By Daya Gamage – Asian Tribune Media Note
At a time the current Sirisena-Wickremasinghe administration is planning to engage in yet another domestic investigation to ascertain the conduct of the GSL-LTTE military battle and related alleged human rights violations that many international spokespersons strongly believe that it would help the UN September report to be the basis for the human rights council to recommend how to hold perpetrators of the violations accountable, which could include calling for a referral to the International Criminal Court, it would be in the interest of Sri Lanka’s sovereignty and territorial integrity to listen what President of the United States Barack Obama said last December.
In his first official remarks following December 9 US Senate Intelligence Committee Report on the torture program conducted by the CIA during the presidency of George W. Bush, President Barack Obama immediately responding said “no nation is perfect,” but argued that “one of the strengths that makes America exceptional is our willingness to openly confront our past, face our imperfections, make changes and do better.”
Backed by his interpretation of “American Exceptionalism,” Obama suggested that the release of the report—which his administration fought tirelessly to restrict—was all that was necessary in order for the nation to move forward.
“Rather than another reason to refight old arguments,” Obama continued, “I hope that today’s report can help us leave these techniques where they belong—in the past.”
The advice the Sirisena-Wickremasinghe administration could easily get from what President Obama said was: “Stick to the LLRC Report”, and “face imperfections, make changes, do better, and what was necessary for the nation to move forward and the (LLRC) report can help Sri Lanka leave these techniques where they belong – in the past”.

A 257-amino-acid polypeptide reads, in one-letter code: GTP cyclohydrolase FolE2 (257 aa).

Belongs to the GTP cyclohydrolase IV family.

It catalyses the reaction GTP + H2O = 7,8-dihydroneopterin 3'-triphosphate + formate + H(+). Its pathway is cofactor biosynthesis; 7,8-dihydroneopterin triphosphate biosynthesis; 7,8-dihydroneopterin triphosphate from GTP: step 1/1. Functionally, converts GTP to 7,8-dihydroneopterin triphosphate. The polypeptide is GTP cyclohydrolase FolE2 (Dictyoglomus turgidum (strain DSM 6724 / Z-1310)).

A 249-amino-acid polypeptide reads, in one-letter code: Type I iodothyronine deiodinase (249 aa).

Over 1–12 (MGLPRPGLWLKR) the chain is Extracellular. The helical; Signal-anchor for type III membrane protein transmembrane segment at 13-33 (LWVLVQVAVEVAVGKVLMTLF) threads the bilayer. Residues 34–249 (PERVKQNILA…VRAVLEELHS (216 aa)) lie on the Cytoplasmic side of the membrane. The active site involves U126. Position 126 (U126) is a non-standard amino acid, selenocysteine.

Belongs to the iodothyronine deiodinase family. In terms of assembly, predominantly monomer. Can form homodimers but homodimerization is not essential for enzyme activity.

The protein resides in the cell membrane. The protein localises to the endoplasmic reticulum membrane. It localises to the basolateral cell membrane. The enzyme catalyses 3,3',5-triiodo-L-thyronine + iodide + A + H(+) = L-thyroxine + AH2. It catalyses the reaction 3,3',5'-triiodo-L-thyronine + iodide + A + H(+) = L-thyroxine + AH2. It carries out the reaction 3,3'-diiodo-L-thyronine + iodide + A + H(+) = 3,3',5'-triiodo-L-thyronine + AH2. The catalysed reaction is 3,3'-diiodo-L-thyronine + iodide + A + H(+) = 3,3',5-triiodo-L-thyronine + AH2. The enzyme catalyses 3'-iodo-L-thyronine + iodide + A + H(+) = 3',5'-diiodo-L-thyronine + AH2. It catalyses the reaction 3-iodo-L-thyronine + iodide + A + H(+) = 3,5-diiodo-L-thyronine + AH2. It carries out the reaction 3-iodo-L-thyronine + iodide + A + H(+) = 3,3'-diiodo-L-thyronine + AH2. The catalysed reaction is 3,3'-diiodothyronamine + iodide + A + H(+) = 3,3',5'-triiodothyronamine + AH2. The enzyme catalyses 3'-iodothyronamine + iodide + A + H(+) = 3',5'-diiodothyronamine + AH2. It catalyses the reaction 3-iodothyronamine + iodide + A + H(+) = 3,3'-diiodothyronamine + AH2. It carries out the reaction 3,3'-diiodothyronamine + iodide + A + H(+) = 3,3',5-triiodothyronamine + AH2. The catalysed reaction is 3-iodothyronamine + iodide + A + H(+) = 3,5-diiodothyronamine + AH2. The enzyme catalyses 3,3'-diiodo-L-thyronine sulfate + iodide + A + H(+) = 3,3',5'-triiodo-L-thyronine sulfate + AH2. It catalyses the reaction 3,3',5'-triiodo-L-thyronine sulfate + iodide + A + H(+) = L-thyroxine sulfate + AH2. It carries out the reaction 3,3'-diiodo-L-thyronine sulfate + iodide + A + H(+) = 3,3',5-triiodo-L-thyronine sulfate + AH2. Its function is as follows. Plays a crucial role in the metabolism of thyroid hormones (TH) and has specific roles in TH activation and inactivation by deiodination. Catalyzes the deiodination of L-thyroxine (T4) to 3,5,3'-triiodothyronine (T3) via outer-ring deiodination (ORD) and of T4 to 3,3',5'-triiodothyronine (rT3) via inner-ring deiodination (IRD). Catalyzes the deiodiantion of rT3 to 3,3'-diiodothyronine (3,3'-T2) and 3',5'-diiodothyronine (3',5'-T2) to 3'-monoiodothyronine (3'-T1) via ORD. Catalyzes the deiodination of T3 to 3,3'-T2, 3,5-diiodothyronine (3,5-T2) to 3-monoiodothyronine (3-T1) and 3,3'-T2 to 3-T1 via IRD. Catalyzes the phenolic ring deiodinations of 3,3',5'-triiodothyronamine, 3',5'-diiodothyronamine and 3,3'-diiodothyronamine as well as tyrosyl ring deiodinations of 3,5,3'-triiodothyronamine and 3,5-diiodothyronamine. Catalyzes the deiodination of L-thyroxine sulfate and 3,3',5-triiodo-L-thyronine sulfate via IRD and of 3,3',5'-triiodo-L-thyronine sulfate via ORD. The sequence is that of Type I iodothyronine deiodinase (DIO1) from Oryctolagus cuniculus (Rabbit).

Instead, Sri Lanka is wittingly or unwittingly playing into the hands of the separatist operatives within the Tamil Diaspora to complete the ‘grand design’ of the LTTE: to bifurcate the nation. What the supremo of the Tamil Tigers Velupillai Prabhakaran failed to achieve with his military might for twenty six years, the activists within the Tamil Diaspora endeavor to achieve through global strategic diplomatic maneuvers.
President Obama, who was under immense pressure before his election and after to investigate and prosecute officials in the Bush-Chaney administration: two days after his inauguration in January 2009 Obama said that it is in the interest of the nation to “Look Forward and Not Backward.”
Four months later in April 2009, President Obama made diplomatic overtures to the Spanish government to drop the cases before its judiciary against Bush-Chaney administration officials for war crimes, torture and human rights violations, and if not, it could affect the relations between the two countries: Spain listened.
UN High Commissioner for Human Rights Zeid Ra’ad Al Hussein and the team appointed to compile the report after investigating the war in Sri Lanka, had recommended that the report be delayed. Making the decision based on Sri Lanka government’s pledge that it will conduct a domestic investigation to alleged war crimes and human rights abuses, Mr. Zeid expressed confidence that the September report will be a comprehensive one with more data arriving from the Sri Lanka domestic probe.